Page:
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Russia: Discrimination against the Buriat (Buryat) people of the Republic of Buryatia and whether Potapov is still the president of this region; if so, information on his relations with political opponents (July 2004)

Publisher Immigration and Refugee Board of Canada
Author Research Directorate, Immigration and Refugee Board, Canada
Publication Date 19 July 2004
Citation / Document Symbol RUS42797.E
Reference 2
Cite as Immigration and Refugee Board of Canada, Russia: Discrimination against the Buriat (Buryat) people of the Republic of Buryatia and whether Potapov is still the president of this region; if so, information on his relations with political opponents (July 2004), 19 July 2004, RUS42797.E, available at: http://www.refworld.org/docid/41501c560.html [accessed 19 April 2014]
DisclaimerThis is not a UNHCR publication. UNHCR is not responsible for, nor does it necessarily endorse, its content. Any views expressed are solely those of the author or publisher and do not necessarily reflect those of UNHCR, the United Nations or its Member States.

Information on discrimination against the Buryat people could not be found among the sources consulted by the Research Directorate.

However, one report of 2004 indicated that since the lifting of Soviet control, the Buryat people can now freely practice their traditional religions that are based on Tibetan Buddhism and Shamanism (American Theatre 1 May 2004).

In its June 2002 Risk Assessment, Minorities at Risk (MAR) noted that while they possess a strong and concentrated level of national identity, Buryat have made only moderate protests for autonomy. For the Buryat people, environmental degradation, widespread health problems, unemployment and poverty are the most serious obstacles impeding economic development (MAR June 2002).

Reports of mid-2004 refer to Leonid Potapov as the president of the Republic of Buryatia (Ria Oreanda 6 July 2004; ibid. 27 May 2004; Interfax News Agency 6 July 2004). However, information on his relations with political opponents could not be found among the sources consulted by the Research Directorate.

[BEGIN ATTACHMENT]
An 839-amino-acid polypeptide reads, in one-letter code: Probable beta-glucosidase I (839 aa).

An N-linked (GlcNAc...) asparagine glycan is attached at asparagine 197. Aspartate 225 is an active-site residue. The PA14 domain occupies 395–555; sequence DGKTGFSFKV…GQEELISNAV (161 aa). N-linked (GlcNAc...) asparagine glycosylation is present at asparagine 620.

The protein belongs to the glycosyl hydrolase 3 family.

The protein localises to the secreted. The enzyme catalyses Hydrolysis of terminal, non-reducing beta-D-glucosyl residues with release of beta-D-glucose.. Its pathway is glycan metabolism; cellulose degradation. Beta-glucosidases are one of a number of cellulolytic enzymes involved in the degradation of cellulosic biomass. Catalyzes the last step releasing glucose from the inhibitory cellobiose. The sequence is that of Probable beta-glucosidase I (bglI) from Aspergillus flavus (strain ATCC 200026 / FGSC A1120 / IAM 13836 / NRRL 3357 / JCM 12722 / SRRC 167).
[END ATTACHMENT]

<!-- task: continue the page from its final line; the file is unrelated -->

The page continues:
This Response was prepared after researching publicly accessible information currently available to the Research Directorate within time constraints. This Response is not, and does not purport to be, conclusive as to the merit of any particular claim for refugee protection. Please find below the list of additional sources consulted in researching this Information Request.

References

American Theatre. 1 May 2004. Vol. 21, No. 5. "Out of Buryatia." (Dialog)

Interfax News Agency. 6 July 2004. "Russian Buddhists Again Ask for Entry Visa for Dalai Lama." (Dialog)

Ria Oreanda. 6 July 2004. "30th Anniversary of BAM Construction to Be Celebrated in Russia on July 9." (Dialog)

_____. 27 May 2004. "Government of Buryatia, Siberian Coal Energy Company (Russia) Signed Agreement on Social, Economic Cooperation." (Dialog).

Minorities At Risk Project (MAR). June 2002. Amy Pate. "Buryat in Russia." [Accessed 12 July 2004]

Additional Sources Consulted

Internet sites, including: Amnesty International (AI), Dialog, Ecoi.net, Eurasianet, Human Rights Watch (HRW), International Helsinki Federation for Human Rights, Journal of Eurosia Research, Minorities Electronic Resources, Organisation suisse d'aide aux réfugiés, The Russia Journal Daily, United States Department of State, Unrepresented Nations and Peoples Organization (UNPO).

Copyright notice: This document is published with the permission of the copyright holder and producer Immigration and Refugee Board of Canada (IRB). The original version of this document may be found on the offical website of the IRB at http://www.irb-cisr.gc.ca/en/. Documents earlier than 2003 may be found only on Refworld.

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